Justin Voshell, pro se, Appellant. Pamela Jo Bondi, Attorney General, and Matthew Pavese, Assistant Attorney General, Tallahassee, for Appellee.
Justin Voshell, pro se, Appellant.
Pamela Jo Bondi, Attorney General, and Matthew Pavese, Assistant Attorney General, Tallahassee, for Appellee.
The appellant, convicted of three counts of armed robbery, filed a rule 3.850 motion raising two claims. We find merit in the first claim which is not conclusively refuted by the trial court's attachments. We affirm claim two without discussion.
In the first claim the appellant asserts that counsel acted ineffectively because he promised him he would receive a Youthful Offender sentence if he entered a plea, and advised him that the court would not impose a life or even a lengthy sentence because he was a juvenile when he committed the offenses, he did not have any prior felony convictions, he did not possess the firearm during the robberies, and there were more culpable persons involved. He states that if he had been properly advised that he could receive a lengthy sentence he would not have entered an open plea but would have proceeded to trial. The trial court concurrently imposed three sentences of 42.5 years' imprisonment.
The trial court rejected this claim after finding the appellant was arguing that counsel failed to accurately advise him of the statutory maximum sentence he faced, and therefore Alcorn v. State, 121 So.3d 419 (Fla.2013), applied, and barred the claim. Alcorn applies when a defendant is claiming that counsel incorrectly advised him of the statutory maximum sentence he faced, causing him to reject a plea offer, and he later receives a harsher sentence than that which was offered. This is not the argument raised by the appellant in the instant motion.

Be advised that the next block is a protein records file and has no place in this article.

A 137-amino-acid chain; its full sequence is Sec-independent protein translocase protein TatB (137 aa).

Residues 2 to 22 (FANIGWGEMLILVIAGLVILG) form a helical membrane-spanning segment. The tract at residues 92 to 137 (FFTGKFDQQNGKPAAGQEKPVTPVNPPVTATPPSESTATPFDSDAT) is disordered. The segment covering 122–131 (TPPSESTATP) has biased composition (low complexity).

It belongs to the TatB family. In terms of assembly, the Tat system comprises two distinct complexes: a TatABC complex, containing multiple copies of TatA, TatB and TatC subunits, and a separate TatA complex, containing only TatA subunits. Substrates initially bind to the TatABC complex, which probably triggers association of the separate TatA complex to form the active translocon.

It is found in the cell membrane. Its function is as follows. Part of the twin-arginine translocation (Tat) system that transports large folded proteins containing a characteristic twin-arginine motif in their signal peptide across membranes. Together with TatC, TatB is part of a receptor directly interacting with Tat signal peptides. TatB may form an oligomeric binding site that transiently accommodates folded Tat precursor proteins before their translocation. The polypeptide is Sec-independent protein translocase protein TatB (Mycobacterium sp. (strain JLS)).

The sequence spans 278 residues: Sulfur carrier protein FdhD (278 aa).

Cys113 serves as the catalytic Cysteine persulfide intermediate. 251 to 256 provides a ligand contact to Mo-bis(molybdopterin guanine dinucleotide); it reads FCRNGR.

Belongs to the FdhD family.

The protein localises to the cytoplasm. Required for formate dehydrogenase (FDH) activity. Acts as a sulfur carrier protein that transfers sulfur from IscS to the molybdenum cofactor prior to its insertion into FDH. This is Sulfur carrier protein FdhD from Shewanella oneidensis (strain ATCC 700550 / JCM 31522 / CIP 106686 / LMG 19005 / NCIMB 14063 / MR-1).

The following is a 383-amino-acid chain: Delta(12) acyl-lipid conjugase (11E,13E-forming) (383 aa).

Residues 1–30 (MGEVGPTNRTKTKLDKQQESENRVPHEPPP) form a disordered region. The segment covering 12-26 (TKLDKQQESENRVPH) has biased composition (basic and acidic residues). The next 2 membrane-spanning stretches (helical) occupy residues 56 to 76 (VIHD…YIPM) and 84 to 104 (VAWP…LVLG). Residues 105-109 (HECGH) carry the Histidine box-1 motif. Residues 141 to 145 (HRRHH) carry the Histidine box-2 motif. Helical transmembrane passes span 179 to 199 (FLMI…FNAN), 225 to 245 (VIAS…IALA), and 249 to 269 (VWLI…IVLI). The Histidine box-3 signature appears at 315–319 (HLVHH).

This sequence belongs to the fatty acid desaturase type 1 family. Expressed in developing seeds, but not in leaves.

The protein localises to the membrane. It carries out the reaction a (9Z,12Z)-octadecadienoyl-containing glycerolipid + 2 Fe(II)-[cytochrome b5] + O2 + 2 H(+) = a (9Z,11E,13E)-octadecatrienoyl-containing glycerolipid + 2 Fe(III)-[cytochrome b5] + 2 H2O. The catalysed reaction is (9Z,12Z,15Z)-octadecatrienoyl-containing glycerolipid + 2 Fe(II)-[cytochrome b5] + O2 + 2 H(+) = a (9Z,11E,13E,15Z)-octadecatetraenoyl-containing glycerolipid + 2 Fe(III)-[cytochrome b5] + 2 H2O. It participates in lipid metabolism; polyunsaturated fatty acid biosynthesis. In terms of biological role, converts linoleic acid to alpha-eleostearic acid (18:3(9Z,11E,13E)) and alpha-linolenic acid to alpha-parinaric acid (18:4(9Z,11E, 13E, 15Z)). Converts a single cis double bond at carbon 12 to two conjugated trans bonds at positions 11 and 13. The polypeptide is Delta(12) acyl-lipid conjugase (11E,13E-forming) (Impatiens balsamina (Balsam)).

The plea form attached by the trial court does not conclusively refute the appellant's assertions. See Rogers v. State, 510 So.2d 1230 (Fla. 1st DCA 1987) (discussing that when a motion is facially sufficient the trial court shall attach the portion of the record that conclusively refutes the defendant's claim or shall hold an evidentiary hearing on it); Alfred v. State, 998 So.2d 1197 (Fla. 4th DCA 2009) (explaining that a thorough plea colloquy conducted by the trial court which accurately sets forth maximum penalties, and during which a defendant states he understands the maximum penalties and agrees that no one had promised or advised him he would receive a lesser or specific sentence, negates any argument of misadvice by counsel).
We, therefore, reverse and remand the first claim for the trial court to either attach portions of the record that conclusively refute the assertions, or hold an evidentiary hearing.AFFIRMED in part, REVERSED and REMANDED in part.
LEWIS, WETHERELL, and MAKAR, JJ., concur.